WHY AE THE COLORS OF ROMAN BUILDINGS SO OFTEN OCHRE? One of the delights for me of coming in to Rome is the different shades of earth tones in the buildings. David Watkin reviews THE COLOURS OF ROME by John Sutcliffe in the TLS (March 7). It is apparently an unusual book in that the text is only 26 pages long, with an accompanying folder of 20 pages displaying patches of color. The seven Roman colors that Sutcliffe features call to mind tubes of beautiful pigment: Yellow and Red Ochre, Raw and Burnt Umber, Raw and Burnt Sienna, and Lamp-black.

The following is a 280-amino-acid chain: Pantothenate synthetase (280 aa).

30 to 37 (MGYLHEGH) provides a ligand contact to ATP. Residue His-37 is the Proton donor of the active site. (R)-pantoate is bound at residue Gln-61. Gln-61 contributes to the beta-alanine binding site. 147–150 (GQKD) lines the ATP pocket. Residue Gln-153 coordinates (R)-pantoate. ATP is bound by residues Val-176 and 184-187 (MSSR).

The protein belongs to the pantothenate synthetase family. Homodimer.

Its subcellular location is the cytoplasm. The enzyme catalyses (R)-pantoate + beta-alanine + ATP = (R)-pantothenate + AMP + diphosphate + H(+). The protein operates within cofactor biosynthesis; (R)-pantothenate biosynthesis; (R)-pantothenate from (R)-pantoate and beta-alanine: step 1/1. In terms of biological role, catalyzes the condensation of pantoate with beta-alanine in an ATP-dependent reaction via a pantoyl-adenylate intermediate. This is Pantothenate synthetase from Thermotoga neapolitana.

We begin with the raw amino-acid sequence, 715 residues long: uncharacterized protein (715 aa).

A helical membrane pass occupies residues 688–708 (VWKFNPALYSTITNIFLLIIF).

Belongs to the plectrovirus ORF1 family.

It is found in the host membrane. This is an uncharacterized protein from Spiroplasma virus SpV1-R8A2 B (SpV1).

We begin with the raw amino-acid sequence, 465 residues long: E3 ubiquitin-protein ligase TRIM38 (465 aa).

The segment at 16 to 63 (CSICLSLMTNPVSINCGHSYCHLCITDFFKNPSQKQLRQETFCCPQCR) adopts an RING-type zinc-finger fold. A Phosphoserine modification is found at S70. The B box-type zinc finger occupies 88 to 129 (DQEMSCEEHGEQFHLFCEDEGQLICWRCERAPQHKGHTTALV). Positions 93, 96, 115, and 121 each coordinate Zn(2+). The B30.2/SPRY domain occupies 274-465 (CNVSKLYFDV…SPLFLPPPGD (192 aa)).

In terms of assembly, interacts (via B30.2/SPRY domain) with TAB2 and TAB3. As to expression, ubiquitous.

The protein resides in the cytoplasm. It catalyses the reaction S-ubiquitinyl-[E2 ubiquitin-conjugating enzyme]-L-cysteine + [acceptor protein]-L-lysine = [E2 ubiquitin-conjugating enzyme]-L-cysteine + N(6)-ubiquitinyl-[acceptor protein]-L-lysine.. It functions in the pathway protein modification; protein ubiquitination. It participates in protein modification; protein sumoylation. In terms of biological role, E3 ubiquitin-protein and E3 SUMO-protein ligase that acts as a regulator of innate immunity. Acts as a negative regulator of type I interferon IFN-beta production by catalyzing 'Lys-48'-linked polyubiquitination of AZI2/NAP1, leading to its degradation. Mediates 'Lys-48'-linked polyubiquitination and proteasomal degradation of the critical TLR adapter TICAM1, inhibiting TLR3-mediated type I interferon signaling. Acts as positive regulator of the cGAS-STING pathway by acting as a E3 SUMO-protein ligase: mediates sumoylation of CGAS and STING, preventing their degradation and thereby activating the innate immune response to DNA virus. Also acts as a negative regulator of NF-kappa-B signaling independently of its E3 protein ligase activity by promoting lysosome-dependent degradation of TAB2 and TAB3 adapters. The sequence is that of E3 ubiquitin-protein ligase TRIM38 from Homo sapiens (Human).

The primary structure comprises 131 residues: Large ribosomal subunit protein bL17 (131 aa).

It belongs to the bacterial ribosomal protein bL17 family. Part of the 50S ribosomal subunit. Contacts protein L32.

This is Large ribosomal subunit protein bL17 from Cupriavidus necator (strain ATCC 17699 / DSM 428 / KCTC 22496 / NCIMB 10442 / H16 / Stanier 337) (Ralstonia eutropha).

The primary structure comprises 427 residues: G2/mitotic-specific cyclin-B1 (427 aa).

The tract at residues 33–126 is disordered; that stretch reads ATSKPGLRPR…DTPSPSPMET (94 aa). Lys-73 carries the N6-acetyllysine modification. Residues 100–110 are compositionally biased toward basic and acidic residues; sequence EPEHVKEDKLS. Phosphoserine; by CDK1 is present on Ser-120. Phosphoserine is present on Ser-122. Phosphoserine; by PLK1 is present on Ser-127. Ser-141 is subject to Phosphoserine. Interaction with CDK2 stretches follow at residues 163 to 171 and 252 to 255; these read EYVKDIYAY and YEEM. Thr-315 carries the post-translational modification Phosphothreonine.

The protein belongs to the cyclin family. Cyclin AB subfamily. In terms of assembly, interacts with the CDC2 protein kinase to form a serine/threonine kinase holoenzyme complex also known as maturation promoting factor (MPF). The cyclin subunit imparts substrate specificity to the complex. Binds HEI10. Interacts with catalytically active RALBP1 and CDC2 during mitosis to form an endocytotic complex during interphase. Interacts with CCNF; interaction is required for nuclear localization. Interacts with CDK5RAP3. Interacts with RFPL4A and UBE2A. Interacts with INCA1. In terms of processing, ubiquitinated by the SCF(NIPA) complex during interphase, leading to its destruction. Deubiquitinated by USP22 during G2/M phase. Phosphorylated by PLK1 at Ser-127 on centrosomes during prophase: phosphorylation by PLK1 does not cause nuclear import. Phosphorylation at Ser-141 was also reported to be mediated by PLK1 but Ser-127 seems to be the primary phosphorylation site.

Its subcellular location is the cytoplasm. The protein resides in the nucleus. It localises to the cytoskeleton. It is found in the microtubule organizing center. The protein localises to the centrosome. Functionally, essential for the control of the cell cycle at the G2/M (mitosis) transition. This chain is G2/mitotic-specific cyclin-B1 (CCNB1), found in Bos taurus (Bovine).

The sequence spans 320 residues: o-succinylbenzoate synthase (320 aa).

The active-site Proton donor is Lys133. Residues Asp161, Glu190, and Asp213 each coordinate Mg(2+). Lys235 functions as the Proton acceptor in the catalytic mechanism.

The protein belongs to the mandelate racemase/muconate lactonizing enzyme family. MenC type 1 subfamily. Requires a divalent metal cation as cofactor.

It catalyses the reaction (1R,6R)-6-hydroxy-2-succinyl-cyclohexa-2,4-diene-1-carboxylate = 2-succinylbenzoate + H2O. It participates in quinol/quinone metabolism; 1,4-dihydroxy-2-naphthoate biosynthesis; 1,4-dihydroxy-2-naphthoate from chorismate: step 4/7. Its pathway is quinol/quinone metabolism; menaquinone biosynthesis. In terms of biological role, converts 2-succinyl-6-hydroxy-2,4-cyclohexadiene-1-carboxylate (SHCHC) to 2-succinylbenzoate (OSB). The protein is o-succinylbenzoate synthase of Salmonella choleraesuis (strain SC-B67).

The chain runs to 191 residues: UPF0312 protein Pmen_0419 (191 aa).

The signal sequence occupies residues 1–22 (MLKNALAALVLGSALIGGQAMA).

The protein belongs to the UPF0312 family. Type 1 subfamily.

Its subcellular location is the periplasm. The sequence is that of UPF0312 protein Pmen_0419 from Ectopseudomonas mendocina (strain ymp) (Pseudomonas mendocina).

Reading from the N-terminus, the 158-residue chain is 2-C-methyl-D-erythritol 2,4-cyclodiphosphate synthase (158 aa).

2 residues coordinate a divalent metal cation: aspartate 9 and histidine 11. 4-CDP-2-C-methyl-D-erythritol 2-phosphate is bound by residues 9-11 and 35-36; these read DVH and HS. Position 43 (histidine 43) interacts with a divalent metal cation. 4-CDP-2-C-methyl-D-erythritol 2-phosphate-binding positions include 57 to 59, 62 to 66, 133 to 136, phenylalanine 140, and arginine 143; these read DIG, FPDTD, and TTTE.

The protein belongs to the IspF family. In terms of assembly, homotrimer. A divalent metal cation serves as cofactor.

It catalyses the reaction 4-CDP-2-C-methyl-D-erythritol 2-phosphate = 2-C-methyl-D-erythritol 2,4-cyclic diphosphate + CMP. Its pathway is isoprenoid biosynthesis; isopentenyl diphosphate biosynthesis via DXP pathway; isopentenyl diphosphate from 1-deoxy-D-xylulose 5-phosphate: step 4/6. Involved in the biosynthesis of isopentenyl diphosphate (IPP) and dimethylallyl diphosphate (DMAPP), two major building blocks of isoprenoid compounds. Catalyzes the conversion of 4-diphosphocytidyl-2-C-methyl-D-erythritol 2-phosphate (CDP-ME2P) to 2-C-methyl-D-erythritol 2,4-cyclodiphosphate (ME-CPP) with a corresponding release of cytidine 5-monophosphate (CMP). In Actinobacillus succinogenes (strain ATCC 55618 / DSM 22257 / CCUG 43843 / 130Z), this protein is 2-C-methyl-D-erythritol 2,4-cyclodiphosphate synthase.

Why ochre? Sutcliffe apparently thought originally that these colors represented a tradition going back to Imperial Rome. However, the prevalence of earth tones is quite recent. Paintings of 18th century Rome don’t show much ochre, and buildings using plaster in pink, yellow, and grayish blue tones can be found from the 1600’s to the early 1800’s. Politics played an important part in the switch to ochre. Watkin says that when Italy was united in 1861, it was under the leadership of Turin, which supplied many of the bureaucrats for the new government. Turin was “a staunchly ochre city”.

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